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1. JUNE 12, 2020: Establishment owners and workers to negotiate on payment of wages and settle differences within themselves.

While observing the necessity of workers in any industry, the three-judge Bench of the Supreme Court urged the establishment owners and workers to negotiate on payment of wages and settle differences within themselves. The Court had questioned the authority of the Ministry of Home Affairs to compel employers to pay full wages to the workers by its notification dated May 29, 2020.

On June 12, the Court while holding that no coercive action shall be taken against the employers on non-payment of full wages during the national lockdown, issued directions for holding negotiations between the parties.

  • MHA shall finalise a date for conciliation and settlement and guidelines for participation of employees for effectuating their settlement with the workers may be publicised for the benefit of all employers and workers.
  • State Government are required to facilitate such settlements and furnish reports to the respective labour commissioners.
  • The workers willing to work shall be allowed to work irrespective of their disputes regarding wages.

2. JUNE 11, 2020:Lack of care and concern towards Covid affected dead bodies by State Governments.

On June 11, The Chief Justice of India took Suo moto cognizance of the matter on receipt of a letter by Former Union Law minister Ashwini Kumar stressing upon the plight of patients and dead bodies of Covid-19 victims in hospitals by pointing out the specific incidents of their ill treatment in Madhya Pradesh and Puducherry. He also emphasized that a person’s right to die with dignity is a fundamental right and it includes the right to a decent burial or cremation.

A three-judge Bench on June 12, 2020 observed the lack of care and concern towards Covid affected dead bodies by State Governments and described the situation as deplorable and worse than what animals would have to suffer. In lieu of the same, the Court issued notice to the Delhi Government and Delhi’s Lok Nayak Jai Prakash hospital seeking a reply regarding the issue. Also, the Chief Secretaries of States were asked to furnish a report on the status of patient management system.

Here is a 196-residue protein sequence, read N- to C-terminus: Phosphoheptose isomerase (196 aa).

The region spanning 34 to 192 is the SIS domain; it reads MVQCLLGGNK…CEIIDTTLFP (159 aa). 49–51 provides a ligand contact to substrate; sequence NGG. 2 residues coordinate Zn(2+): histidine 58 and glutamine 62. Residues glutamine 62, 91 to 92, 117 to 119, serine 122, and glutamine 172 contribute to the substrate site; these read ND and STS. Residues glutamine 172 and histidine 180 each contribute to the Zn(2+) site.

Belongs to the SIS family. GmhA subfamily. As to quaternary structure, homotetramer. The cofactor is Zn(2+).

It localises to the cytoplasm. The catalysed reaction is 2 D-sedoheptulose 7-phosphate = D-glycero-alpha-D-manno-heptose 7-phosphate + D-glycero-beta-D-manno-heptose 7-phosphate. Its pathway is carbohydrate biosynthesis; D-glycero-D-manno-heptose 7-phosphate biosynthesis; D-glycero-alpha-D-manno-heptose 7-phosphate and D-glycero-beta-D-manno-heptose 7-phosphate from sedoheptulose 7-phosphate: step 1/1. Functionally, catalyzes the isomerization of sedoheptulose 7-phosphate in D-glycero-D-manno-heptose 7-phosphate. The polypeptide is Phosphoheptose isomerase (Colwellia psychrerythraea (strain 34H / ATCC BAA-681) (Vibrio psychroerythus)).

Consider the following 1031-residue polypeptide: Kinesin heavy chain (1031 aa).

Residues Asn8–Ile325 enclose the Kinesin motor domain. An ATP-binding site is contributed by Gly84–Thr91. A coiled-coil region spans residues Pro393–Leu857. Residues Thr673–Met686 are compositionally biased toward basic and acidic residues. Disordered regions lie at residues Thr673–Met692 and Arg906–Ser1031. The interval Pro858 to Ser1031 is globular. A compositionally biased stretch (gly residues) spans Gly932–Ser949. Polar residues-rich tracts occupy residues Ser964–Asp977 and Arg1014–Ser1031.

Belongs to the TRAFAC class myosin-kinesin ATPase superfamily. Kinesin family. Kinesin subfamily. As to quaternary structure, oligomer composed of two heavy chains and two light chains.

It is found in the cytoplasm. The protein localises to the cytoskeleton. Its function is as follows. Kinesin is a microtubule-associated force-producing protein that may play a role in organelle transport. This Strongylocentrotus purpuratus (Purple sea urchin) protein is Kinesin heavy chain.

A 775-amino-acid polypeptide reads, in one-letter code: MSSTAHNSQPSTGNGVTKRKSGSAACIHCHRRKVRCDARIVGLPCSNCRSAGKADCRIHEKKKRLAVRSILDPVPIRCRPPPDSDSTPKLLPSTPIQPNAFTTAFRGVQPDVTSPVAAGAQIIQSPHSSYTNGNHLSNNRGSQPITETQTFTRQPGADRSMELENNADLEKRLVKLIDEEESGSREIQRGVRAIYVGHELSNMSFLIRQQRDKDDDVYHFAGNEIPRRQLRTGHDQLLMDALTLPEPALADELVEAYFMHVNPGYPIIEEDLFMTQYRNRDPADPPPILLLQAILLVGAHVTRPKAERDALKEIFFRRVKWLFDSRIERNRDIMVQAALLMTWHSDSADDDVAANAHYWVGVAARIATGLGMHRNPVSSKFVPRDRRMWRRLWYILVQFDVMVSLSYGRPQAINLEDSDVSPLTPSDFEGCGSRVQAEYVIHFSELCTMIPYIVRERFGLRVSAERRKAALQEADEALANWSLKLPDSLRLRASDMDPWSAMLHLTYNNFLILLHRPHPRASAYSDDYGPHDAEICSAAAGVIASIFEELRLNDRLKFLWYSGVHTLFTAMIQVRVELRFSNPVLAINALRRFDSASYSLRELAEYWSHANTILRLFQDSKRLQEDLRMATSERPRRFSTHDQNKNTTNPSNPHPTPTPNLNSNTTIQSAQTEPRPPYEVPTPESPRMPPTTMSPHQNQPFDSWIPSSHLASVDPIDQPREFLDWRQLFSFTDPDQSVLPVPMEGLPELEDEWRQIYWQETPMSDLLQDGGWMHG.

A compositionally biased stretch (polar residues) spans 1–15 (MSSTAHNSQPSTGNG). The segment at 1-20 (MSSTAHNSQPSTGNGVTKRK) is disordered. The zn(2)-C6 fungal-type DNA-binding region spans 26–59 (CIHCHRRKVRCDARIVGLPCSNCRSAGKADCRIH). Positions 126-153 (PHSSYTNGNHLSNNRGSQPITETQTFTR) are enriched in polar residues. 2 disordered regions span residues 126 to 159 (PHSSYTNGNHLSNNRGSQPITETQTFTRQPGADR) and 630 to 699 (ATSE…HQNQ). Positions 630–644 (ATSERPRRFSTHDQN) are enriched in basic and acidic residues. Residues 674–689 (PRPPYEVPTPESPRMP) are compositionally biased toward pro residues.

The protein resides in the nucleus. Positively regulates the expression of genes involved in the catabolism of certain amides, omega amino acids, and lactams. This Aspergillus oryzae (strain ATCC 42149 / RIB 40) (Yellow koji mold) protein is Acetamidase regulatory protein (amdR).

The Court stated that it is a duty of the State Governments to undertake measures for providing adequate infrastructure in hospitals and also that Covid-19 patients are attended to by health workers.

3. JUNE 11, 2020: States to supply information through a questionnaire regarding measures taken for care and protection in children protection and foster homes.

Suo Motu cognizance taken by a three-judge bench of the Supreme Courtled by Justice Nageshwara Rao, seeking reply of the Tamil Nadu government regarding the spread of Coronavirus among 35 children in a government-run child care home in Royapuram, Chennai even after court’s orders to provide protection and care in children protection and foster homes.

The State has been directed by the Court to report on the status of the affected and non-affected children and the measures taken by it to prevent the spread of the virus. Also, the State’s health secretary has been ordered to furnish a report stating reasons for lack in care and caution on part of the State.

In addition to this, the Court also directed the State Government and the Juvenile Justice Committees of the states to supply information in relation to measures taken for care and protection of children in conflict of the law, through a questionnaire circulated by the Court, before June 30, 2020.